The United States and Russia failed on Tuesday to agree on a date for a Syrian peace conference, remaining divided over what role Iran might play in talks to end the civil war and over who would represent Syria’s opposition.
The proposed peace conference is meant to build on a June 2012 agreement among world powers in Geneva that called for a transitional authority with full executive powers, but did not explicitly say Assad should step down.
Damascus reiterated on Monday that Assad would stay in power come what may, casting doubt on the political transition that is the main focus of the proposed “Geneva 2” conference.
“Syria – the state, the nation and the people – will remain and … Assad will be president of this country all the time they are dreaming that he isn’t,” the Syrian state news agency quoted Information Minister Omran Zoabi as saying on Monday.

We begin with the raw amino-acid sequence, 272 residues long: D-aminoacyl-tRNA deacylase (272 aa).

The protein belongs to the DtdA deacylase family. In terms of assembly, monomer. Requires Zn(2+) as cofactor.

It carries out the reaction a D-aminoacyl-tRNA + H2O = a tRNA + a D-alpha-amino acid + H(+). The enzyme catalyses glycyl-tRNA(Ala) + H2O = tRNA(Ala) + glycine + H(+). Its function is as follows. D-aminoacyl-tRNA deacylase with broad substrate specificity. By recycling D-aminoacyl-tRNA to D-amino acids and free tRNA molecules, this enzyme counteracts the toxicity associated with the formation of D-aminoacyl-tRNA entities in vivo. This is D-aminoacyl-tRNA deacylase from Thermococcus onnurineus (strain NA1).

Russia said Iran, Assad’s main sponsor, must be invited to any peace talks, after the main Syrian political opposition leader said his coalition would not attend if Tehran took part.
The U.S. official said Washington recognized Iran was going to play a role in the region and wanted to ensure it was not a negative one. “But … the United States believes everybody who comes to the Geneva conference should subscribe to the Geneva communique, have made that commitment before they come. Iran has not chosen to do that.”
Saudi Arabia and the United States oppose any invitation for Iran.
Mohammad Javad Zarif told France 24. “We are prepared for everybody with influence to push for (the) withdrawal of all non-Syrians from the Syrian soil.